You zig here, zag there on your way up to the massive convento that sits atop a former Mayan pyramid in Izamal, in Mexico’s Yucatán, observed by a lone sentinel at the gate.
The walk up Izamal’s ancient Convento San Antonio de Padua seems imposing, because once you’re on top of the once-grand pyramid, you’re nearly on top of the world. And it’s an oddly all-yellow world.
Built after Spain’s 16th-century conquest of Yucatán by Franciscans who were anxious to impose Catholicism upon pagans, the monastery that was erected with Mayan labor, using stones from the pyramid they dismantled, is now painted the same egg yolk yellow that the entire city of Izamal is painted—giving it the name, “The Yellow City.”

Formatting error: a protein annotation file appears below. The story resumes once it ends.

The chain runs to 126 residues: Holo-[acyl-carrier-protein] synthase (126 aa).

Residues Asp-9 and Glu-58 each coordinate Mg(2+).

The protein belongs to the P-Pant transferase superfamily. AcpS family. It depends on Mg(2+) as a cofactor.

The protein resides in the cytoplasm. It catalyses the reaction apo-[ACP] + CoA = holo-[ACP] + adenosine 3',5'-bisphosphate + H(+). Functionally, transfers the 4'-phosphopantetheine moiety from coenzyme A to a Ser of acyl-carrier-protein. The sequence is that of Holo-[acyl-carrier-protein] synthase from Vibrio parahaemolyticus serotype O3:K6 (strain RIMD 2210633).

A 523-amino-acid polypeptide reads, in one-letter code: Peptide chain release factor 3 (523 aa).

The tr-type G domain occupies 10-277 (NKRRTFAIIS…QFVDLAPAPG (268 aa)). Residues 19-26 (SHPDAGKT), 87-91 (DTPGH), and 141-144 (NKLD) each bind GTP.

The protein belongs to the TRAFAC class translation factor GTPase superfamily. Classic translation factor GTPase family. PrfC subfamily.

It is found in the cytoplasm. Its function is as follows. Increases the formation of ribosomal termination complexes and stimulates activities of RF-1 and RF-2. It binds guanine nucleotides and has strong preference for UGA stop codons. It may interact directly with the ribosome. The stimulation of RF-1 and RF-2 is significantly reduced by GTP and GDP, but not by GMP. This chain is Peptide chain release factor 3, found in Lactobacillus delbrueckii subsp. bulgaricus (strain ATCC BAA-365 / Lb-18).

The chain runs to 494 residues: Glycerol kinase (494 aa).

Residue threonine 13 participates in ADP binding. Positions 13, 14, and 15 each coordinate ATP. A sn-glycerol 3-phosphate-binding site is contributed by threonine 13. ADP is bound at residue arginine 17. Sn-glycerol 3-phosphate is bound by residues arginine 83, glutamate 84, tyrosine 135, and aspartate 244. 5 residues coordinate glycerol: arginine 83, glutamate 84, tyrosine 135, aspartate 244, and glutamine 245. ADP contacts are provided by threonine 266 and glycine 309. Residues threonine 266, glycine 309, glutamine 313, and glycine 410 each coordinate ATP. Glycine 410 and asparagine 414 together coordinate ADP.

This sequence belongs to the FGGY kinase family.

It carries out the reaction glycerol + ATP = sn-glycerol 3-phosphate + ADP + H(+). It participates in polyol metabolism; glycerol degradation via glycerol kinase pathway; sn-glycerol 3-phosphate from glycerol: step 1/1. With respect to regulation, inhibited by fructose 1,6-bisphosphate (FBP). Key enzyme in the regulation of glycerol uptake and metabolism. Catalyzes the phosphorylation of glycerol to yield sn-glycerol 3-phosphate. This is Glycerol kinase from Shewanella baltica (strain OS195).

You push past one of many wrought iron gates towards a rich dark red door that beckons you to step back in time.
Look down to see two women wearing traditional Mayan dresses passing by the massive convento, walking along the same path that once led to the great pyramid built to honor the Maya Sun God, Kinich Kak Mo.
From within every arch, the stained glass Madonna of Izamal follows you around the convento’s huge plaza, glittering and vibrant under the hot Yucatán sun, as if praying for Bishop Diego de Landa’s soul—guilty of burning every ancient Mayan script in 1562.
Above it all, the young woman leans patiently along a white-trimmed balustrade, like a modern madonna whose intent is benevolent but whose gaze is watchful.
And somewhere back in time, the time has stopped on the tower clock. ♣
Read more about The Yellow City of Izamal here, about the Convento’s history under the Franciscans here, and see more photographs from my Mission Mexico gallery here. To purchase any of these prints, email me.